Q4 Productivity & Unit Labor Costs: No Inflation Pressures Here

February 2, 2006 – Beyond the quarterly volatility, U.S. nonfarm businesses’ labor productivity rose by a solid 2.3% last year (measured Q4 to Q4). That’s roughly apace with 2004’s 2.6% increase (Chart 1).

Chart 1. Percent change in labor productivity. Q1 1960 through Q4 2005.

We saw much stronger productivity gains earlier in this expansion, but those stronger increases relied on falling (or stagnant) employment. That wasn’t a sustainable trend for the long haul.

Growth in nonfarm businesses’ hourly labor compensation slowed to just 3.3% last year (also measured Q4 to Q4). The comparable increase for 2004 was 5.8% (Chart 2).

Chart 2. Percent change in hourly labor compensation. Q1 1960 through Q4 2005.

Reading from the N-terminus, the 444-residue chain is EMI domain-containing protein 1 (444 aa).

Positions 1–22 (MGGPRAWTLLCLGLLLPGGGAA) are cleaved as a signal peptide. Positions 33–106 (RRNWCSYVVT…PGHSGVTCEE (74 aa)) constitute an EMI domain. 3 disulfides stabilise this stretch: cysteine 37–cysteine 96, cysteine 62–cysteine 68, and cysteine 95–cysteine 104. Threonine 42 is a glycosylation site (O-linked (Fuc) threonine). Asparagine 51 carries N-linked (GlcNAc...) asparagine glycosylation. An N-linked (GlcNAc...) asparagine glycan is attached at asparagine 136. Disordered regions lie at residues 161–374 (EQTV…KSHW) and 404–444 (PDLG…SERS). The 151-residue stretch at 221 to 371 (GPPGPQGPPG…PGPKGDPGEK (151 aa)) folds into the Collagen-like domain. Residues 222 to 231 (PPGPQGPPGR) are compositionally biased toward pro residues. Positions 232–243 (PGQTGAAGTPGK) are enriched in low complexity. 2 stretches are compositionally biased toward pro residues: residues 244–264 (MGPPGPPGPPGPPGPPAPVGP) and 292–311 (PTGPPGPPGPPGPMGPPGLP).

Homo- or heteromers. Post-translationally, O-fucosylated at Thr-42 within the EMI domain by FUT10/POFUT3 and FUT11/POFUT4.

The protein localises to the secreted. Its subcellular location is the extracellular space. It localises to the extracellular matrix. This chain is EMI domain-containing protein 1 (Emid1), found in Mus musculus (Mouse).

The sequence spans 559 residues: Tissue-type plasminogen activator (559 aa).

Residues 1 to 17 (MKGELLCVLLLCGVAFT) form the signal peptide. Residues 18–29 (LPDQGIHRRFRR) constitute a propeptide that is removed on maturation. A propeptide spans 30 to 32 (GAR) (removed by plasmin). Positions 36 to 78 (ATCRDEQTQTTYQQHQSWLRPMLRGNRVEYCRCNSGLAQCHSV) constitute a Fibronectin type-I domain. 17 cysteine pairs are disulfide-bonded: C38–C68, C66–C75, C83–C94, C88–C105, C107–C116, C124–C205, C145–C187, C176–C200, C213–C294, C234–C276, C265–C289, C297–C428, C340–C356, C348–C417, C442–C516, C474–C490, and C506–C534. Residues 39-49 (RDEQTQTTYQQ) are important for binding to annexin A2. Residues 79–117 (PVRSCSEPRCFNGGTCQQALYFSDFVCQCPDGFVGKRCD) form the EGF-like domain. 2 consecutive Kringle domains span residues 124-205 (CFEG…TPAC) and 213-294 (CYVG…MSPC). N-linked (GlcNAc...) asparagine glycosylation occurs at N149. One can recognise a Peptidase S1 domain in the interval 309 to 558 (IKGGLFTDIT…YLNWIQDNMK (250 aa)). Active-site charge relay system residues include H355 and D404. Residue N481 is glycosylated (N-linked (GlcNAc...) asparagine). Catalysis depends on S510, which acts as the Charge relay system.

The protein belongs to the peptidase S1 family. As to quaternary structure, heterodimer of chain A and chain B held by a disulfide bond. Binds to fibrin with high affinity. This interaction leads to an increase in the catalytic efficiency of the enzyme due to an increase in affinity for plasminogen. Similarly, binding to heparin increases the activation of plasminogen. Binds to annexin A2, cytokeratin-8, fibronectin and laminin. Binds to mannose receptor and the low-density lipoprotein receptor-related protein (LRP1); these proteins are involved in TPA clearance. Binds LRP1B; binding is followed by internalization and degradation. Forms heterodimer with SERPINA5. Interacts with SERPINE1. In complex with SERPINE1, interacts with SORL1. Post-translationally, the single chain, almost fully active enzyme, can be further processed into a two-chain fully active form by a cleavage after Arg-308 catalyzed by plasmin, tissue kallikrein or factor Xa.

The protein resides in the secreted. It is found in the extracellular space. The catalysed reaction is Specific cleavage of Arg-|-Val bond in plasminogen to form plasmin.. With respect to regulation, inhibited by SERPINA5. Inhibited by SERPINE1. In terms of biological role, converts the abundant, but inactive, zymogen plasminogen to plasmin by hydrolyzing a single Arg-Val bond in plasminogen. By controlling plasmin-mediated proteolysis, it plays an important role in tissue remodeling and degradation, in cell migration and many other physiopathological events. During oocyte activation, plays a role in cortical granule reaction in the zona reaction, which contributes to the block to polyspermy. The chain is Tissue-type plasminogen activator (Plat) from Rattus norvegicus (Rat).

Nonfarm businesses’ output prices rose by 3.1% over the four quarters through Q4 (+2.7% in 2004). Thus, their real compensation costs edged down by 0.4% last year, compared to a 2.4% increase in 2004.

Reflecting this reduced compensation growth, nonfarm businesses’ unit labor costs (productivity-adjusted compensation costs) rose by just 1% last year (Q4 to Q4), compared to a 3.2% rise in 2004 (Chart 3).

Chart 3. Percent change in unit labor costs. Q1 1960 through Q4 2005.

For this same time frame, nonfarm businesses’ real unit labor costs fell by 2.1% last year, after edging up by 0.4% in 2004.

Bottom line: The FOMC’s fears of rising inflationary pressures in the labor market had yet to be realized, as of Q4 last year.

Suzanne Rizzo